Is a new stadium in the Lookouts future?
A "win, win, win" and enough time to build a new stadium in Chattanooga is all Jason Freier needs and the Chattanooga Lookouts would no longer be playing inside AT&T Field on Hawk Hill.
A "win, win, win" scenario and enough time to build a new stadium in Chattanooga is all Jason Freier needs and the Chattanooga Lookouts would no longer be playing inside AT&T Field on Hawk Hill.
Freier the CEO of Hardball Capital is the head of the ownership group that purchased the Chattanooga Lookouts in March of 2015. Hardball Capital also owns and operates the Fort Wayne TinCaps and the Columbia Fireflies. Two franchises that both had new stadiums built shortly after Freier and Hardball Capital took over.
Both for different reasons but both were "win, win, win" scenarios as Freier calls it.
Freier lists those three wins in this specific order:
- Win for surrounding community. (Think new development) Would a new park change that particular part of town for the better?
- Win for Chattanooga as a whole. Could new park provide great amenity outside of baseball? For example, Fort Wayne's stadium hosts the cities biggest marathon, holds soccer games, football games and concerts with popular names.
- Win for the team and fans. Does it improve the overall team and fan experience on gameday? Both Columbia and Fort Wayne have full 360 walk-around stadiums with surrounding restaurants and businesses either up now or in the process. Fort Wayne's stadium just opened a rooftop bar.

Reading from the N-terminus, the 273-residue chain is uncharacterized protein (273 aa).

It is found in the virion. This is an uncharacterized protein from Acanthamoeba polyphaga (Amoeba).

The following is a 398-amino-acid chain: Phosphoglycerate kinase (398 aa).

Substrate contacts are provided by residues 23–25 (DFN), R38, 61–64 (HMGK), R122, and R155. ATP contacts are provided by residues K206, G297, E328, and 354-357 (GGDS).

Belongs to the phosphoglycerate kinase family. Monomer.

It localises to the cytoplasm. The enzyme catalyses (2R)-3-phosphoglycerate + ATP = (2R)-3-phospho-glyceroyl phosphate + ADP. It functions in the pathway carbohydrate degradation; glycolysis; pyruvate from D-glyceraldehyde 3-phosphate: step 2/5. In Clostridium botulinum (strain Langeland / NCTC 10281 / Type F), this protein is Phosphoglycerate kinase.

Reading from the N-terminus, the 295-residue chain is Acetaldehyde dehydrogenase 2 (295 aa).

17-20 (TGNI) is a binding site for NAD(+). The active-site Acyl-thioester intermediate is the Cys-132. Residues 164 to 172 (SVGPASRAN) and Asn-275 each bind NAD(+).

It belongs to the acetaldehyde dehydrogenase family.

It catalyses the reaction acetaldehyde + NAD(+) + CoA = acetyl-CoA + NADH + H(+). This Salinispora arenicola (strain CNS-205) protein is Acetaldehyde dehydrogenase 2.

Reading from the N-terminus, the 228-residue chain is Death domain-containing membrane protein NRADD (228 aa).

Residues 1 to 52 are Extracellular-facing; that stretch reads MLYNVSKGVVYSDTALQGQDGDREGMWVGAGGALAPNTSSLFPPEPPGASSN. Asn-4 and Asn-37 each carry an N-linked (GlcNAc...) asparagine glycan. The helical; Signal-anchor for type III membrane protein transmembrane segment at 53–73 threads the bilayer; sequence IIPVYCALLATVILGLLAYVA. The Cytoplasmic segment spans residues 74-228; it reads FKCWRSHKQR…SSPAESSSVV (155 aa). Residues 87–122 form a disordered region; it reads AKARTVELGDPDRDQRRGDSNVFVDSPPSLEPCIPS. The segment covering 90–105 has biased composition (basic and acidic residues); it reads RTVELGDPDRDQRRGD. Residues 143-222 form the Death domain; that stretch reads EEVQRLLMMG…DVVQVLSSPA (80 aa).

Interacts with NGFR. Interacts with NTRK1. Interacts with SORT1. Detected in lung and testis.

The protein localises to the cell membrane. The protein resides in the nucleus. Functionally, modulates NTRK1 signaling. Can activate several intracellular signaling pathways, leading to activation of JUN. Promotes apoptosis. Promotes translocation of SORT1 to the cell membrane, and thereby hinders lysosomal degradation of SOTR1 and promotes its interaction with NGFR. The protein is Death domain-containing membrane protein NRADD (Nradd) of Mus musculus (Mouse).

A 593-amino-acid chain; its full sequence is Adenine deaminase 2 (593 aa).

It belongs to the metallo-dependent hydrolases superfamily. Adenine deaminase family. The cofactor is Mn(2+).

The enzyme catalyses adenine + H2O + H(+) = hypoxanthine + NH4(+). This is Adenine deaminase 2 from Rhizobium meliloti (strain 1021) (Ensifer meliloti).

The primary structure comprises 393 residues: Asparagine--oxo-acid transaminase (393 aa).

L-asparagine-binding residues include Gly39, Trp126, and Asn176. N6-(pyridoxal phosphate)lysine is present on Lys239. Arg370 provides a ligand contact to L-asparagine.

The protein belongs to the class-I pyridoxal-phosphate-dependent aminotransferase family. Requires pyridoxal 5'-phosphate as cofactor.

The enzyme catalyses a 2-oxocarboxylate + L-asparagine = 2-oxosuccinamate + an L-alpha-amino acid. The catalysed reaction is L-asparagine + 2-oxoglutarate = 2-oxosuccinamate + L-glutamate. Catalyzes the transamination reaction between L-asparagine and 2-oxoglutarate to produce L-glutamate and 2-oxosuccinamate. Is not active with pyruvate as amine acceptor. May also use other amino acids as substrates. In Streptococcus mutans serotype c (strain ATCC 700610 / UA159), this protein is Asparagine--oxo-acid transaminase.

Freier admits that Chattanooga's AT&T Park which opened in 2000 isn't prehistoric but it was "built on the cheap" and "has design mistakes."
First let's address the price tags. AT&T Park opened in 2000, the same time as Fifth Third Field in Dayton, Ohio and Isotopes Park in Albuquerque.
The Lookouts say AT&T Park was built for approximately $12-million. Fifth Third Field was built for approximately $39-million and Isotopes Park was built for approximately $29million. Of those three parks, AT&T Park is the only one without a 360 walk-around for fans to walk the entire stadium under the seats.
As far as the design mistakes. Freier pointed out the backdrop for not being picturesque and doesn't showcase the "Scenic City," the sun is an issue for fans during certain times of the year and the flow inside and around the city isn't ideal for fans walking around.
He says AT&T Park is absolutely a "functional facility" but said he "feels like we can improve upon it tremendously if given the opportunity."
To reiterate Freier isn't hinting at a move out of Chattanooga. He says they have no intention to sell or leave the city. If all three wins are met it would be in the downtown area.
Freier says several have approached him in town with ideas but the right opportunity hasn't yet presented itself to leave Hawk Hill.
Freier is halfway through his second season in Chattanooga. When asked if he sees the Lookouts at AT&T Park at the five-year mark, he said it's more likely than not and reminded us the construction alone can take approximately 16-17 months.
When asked if he thought the Lookouts would be at AT&T Field at the10-year mark which would be 2025, he paused and said, "that leaves a lot more opportunities for the right situation to present itself."
Does Freier have a desired downtown location on his mind? If he does, he's not sharing it. Not unless you have a "win, win, win" scenario to offer.